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Small business leaders and employers sometimes have a harder time recruiting workers due to their inability to offer the robust retirement plan benefits that larger enterprises can. That may no longer be the case since the introduction of rules surrounding Pooled Employer Plans, also known as PEPs.
When designing defined contribution (DC) retirement plans, many factors must be considered. Not only do plan designers have to ensure compliance with laws and regulations, but they also have to think of the employers (and their budgets) as well as how to best accommodate plan participants in a way that makes it worth everyone’s investment.
A good way to think about this is to see it through a lens of diversity and inclusion. How can this be accomplished?
Is the American Dream falling out of view? According to our 2022 Middle Class Survey conducted in partnership with The Harris Poll, nearly half (49%) of middle-class Americans (those with an annual household income of $35,000 to $99,000) grade themselves at a C or lower on their ability to achieve the so-called American Dream. When looking specifically at those who are currently renting, that number jumps to 62%. What’s perhaps more distressing is that nearly a quarter of those surveyed (23%) who haven’t already retired say they expect to never be able to retire.1
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What factors have the greatest influence over employees’ happiness at work? According to LIMRA’s 2022 Benefits and Employee Attitude Tracker (BEAT) Study, work satisfaction is about a lot more than a paycheck.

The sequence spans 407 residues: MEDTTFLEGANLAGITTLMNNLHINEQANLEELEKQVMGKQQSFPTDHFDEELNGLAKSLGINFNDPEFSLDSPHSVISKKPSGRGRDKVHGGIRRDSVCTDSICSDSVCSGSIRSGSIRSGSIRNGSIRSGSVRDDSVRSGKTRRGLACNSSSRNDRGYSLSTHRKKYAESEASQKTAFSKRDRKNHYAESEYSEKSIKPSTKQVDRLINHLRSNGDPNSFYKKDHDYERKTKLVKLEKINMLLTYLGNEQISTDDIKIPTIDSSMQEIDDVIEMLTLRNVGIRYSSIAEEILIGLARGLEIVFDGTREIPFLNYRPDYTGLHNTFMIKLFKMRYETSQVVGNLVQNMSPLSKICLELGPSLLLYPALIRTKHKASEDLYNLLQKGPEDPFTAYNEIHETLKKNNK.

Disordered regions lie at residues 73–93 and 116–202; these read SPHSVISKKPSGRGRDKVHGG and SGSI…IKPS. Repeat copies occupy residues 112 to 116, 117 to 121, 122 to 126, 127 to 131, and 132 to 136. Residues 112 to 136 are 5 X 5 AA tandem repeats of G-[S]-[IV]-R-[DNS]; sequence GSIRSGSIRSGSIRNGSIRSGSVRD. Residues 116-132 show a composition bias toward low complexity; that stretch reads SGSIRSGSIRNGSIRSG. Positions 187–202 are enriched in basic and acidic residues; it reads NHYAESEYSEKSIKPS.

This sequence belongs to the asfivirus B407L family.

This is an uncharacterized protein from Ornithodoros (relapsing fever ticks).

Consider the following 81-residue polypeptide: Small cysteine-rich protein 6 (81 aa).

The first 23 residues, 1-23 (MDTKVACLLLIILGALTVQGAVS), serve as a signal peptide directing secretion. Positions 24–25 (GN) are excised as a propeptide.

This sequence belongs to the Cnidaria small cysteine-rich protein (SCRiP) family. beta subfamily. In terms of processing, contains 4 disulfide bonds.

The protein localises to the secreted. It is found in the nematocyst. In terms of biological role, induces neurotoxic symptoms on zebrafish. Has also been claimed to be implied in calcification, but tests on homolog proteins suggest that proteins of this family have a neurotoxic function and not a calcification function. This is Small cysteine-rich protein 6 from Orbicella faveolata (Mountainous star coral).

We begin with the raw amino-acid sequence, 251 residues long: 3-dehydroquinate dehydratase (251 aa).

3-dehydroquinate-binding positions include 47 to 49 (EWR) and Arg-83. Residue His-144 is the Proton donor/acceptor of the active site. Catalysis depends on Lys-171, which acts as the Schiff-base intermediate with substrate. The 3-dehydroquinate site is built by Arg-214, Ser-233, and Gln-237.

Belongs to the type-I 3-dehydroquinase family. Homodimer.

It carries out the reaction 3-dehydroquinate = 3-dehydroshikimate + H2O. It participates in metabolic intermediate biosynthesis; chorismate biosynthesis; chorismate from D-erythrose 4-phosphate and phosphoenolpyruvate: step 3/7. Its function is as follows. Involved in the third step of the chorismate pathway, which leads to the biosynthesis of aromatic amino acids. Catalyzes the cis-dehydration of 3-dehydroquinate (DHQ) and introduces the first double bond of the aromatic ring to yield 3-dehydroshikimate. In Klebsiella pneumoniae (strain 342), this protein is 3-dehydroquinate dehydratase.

That’s not to suggest salaries don’t matter—in fact, income is number one on the list of the five most important factors employees cite when choosing whether to stay with a current employer or leave for a new one. Eighty-two percent of those surveyed list pay among their top five factors, but only 37% of those surveyed said that pay was their first priority.1
At the end of March 2022, the United States House of Representatives passed their version of the SECURE Act 2.0, or the Securing a Strong Retirement Act of 2022. It’s also known simply as SECURE 2.0 — the follow-up to the Setting Every Community Up for Retirement Enhancement Act from 2019, which aimed to update certain retirement account laws in workers’ favor.
Now, as we continue through uncertain economic times, SECURE 2.0 is poised to create more changes to laws and regulations for certain accounts and policies.
You’ve had many conversations about financial security with employers and clients, but have you talked about the potentially devastating implications of failing to consider cybersecurity?
It’s all over the news — what’s being touted as “the Great Resignation,” consisting of a high number of workers who have decided to move on from their current jobs to greener pastures. While just about every demographic is represented in some way, it’s by and large younger workers who are leaving their jobs during this exodus.1
More than seven in 10 Americans use some type of social media. Younger adults are the largest audience, but older generations are gaining ground.1